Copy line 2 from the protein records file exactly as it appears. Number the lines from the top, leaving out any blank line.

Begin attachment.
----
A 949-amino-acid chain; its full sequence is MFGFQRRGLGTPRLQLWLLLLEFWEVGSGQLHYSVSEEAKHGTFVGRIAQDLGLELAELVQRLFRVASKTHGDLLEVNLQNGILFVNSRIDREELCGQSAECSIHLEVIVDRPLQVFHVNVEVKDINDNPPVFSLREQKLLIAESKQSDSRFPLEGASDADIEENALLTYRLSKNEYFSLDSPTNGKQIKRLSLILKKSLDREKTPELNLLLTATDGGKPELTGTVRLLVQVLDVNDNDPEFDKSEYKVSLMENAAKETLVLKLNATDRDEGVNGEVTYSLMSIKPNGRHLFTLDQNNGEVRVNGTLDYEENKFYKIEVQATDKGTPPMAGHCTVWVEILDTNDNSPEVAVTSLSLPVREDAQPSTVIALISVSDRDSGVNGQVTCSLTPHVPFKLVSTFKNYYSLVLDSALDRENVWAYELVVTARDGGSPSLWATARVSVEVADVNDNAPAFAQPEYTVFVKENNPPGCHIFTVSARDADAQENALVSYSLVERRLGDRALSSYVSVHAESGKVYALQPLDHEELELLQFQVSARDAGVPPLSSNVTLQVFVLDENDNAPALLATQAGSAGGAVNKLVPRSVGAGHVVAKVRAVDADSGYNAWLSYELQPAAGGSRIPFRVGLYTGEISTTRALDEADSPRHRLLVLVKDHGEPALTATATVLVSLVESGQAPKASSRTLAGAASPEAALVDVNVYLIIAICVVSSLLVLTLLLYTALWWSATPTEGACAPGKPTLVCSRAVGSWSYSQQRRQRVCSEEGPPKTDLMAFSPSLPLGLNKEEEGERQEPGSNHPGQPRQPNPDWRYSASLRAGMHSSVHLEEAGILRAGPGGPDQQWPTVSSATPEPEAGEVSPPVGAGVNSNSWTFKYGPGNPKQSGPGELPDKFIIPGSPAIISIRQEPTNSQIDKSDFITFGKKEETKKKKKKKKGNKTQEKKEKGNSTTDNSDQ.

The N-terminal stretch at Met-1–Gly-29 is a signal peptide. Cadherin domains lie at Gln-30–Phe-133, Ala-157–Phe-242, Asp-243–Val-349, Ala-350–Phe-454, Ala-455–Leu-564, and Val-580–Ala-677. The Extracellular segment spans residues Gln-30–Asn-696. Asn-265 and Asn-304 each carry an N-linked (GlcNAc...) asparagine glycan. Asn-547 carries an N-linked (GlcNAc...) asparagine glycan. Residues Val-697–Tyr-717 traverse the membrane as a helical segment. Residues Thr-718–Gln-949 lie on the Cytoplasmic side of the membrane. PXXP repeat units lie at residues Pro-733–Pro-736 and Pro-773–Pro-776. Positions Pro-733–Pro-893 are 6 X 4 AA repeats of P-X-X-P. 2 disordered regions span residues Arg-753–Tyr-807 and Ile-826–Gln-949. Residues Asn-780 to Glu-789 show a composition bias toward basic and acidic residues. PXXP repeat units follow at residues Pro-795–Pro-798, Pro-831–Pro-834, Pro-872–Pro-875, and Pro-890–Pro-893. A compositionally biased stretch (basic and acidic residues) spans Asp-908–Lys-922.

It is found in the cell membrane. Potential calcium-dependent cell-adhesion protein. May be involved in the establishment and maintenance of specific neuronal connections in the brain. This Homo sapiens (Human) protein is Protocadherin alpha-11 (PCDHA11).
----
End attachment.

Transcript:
The N-terminal stretch at Met-1–Gly-29 is a signal peptide. Cadherin domains lie at Gln-30–Phe-133, Ala-157–Phe-242, Asp-243–Val-349, Ala-350–Phe-454, Ala-455–Leu-564, and Val-580–Ala-677. The Extracellular segment spans residues Gln-30–Asn-696. Asn-265 and Asn-304 each carry an N-linked (GlcNAc...) asparagine glycan. Asn-547 carries an N-linked (GlcNAc...) asparagine glycan. Residues Val-697–Tyr-717 traverse the membrane as a helical segment. Residues Thr-718–Gln-949 lie on the Cytoplasmic side of the membrane. PXXP repeat units lie at residues Pro-733–Pro-736 and Pro-773–Pro-776. Positions Pro-733–Pro-893 are 6 X 4 AA repeats of P-X-X-P. 2 disordered regions span residues Arg-753–Tyr-807 and Ile-826–Gln-949. Residues Asn-780 to Glu-789 show a composition bias toward basic and acidic residues. PXXP repeat units follow at residues Pro-795–Pro-798, Pro-831–Pro-834, Pro-872–Pro-875, and Pro-890–Pro-893. A compositionally biased stretch (basic and acidic residues) spans Asp-908–Lys-922.